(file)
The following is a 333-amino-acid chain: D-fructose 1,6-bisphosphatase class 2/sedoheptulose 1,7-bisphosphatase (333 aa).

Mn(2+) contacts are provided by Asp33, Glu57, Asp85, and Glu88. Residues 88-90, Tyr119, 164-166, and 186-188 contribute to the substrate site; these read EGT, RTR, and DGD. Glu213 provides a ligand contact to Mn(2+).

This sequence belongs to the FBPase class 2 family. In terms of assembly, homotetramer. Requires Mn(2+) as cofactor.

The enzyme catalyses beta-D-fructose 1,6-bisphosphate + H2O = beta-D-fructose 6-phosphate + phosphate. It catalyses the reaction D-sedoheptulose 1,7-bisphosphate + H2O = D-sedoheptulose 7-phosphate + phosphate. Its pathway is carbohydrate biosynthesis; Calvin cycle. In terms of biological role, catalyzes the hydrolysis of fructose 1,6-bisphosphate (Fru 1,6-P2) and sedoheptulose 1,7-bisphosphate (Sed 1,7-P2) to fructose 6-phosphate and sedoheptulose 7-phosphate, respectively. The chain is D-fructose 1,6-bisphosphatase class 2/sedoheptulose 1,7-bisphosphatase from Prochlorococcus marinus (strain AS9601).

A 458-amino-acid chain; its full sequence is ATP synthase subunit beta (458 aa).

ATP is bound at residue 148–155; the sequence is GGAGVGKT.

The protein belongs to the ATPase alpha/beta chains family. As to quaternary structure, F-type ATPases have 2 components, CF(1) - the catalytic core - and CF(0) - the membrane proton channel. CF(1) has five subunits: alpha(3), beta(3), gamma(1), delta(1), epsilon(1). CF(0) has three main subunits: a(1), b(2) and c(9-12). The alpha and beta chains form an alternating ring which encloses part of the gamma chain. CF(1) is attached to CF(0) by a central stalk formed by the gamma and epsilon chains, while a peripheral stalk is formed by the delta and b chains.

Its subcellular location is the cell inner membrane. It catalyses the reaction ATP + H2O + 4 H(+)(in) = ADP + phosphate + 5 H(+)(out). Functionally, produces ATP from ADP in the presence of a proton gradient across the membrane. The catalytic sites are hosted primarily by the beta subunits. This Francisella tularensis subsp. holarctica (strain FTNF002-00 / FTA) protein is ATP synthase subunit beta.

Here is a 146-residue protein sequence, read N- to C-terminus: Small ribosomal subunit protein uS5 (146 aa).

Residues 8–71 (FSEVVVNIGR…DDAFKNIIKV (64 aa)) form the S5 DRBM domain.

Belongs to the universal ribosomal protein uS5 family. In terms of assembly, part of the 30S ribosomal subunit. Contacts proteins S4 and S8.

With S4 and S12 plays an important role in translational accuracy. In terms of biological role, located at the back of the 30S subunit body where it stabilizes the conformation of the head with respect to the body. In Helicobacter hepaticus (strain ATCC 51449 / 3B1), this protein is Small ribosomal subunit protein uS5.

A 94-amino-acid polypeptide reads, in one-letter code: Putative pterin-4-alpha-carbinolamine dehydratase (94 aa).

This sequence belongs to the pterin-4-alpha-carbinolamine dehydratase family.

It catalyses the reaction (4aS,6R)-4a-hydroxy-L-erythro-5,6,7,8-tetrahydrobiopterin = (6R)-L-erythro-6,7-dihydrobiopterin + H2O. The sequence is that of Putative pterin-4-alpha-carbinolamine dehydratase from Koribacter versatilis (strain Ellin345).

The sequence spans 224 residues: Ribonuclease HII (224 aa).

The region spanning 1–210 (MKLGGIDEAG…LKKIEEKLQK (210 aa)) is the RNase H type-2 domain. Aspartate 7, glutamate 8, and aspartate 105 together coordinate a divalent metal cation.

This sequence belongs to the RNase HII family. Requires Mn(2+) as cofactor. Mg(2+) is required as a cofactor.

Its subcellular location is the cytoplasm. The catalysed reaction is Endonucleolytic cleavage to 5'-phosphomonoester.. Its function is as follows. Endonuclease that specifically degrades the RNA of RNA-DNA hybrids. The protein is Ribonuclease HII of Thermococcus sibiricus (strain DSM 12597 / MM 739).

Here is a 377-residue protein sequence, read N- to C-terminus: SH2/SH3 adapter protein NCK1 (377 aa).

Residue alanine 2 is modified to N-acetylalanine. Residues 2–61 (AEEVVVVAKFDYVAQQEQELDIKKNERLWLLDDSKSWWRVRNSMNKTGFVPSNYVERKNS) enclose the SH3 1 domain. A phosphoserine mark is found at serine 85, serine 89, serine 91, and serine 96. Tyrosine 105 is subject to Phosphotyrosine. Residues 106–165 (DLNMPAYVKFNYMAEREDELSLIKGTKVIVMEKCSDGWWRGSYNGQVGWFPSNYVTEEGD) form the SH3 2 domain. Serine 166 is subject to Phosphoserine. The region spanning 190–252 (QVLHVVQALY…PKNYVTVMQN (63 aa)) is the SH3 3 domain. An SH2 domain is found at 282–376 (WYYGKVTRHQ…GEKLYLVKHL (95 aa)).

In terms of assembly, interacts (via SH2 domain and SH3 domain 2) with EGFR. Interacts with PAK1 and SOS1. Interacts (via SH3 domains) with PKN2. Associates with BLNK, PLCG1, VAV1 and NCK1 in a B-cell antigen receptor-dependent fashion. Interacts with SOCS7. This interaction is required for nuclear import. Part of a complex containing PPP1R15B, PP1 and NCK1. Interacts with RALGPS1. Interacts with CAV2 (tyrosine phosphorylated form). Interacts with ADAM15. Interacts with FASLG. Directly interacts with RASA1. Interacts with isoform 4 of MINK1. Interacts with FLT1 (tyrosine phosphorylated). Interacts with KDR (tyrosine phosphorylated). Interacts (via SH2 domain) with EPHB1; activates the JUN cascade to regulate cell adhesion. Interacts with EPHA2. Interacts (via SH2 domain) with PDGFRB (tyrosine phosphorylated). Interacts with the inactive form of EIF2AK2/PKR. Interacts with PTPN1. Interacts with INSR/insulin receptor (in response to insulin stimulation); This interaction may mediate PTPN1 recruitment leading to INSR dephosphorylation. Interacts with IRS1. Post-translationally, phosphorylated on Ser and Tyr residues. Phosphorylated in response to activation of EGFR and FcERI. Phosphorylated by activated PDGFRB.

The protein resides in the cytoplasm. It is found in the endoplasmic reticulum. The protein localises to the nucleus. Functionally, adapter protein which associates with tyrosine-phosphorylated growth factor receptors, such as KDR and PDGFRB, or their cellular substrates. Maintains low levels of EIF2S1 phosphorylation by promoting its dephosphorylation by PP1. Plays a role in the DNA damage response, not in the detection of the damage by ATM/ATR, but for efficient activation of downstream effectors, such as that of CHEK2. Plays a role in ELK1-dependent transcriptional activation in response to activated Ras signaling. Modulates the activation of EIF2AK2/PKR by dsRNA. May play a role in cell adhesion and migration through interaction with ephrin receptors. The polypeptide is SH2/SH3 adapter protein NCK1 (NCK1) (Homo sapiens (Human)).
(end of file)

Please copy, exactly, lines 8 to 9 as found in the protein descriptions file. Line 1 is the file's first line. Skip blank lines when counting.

Its subcellular location is the cell inner membrane. It catalyses the reaction ATP + H2O + 4 H(+)(in) = ADP + phosphate + 5 H(+)(out). Functionally, produces ATP from ADP in the presence of a proton gradient across the membrane. The catalytic sites are hosted primarily by the beta subunits. This Francisella tularensis subsp. holarctica (strain FTNF002-00 / FTA) protein is ATP synthase subunit beta.

Here is a 146-residue protein sequence, read N- to C-terminus: Small ribosomal subunit protein uS5 (146 aa).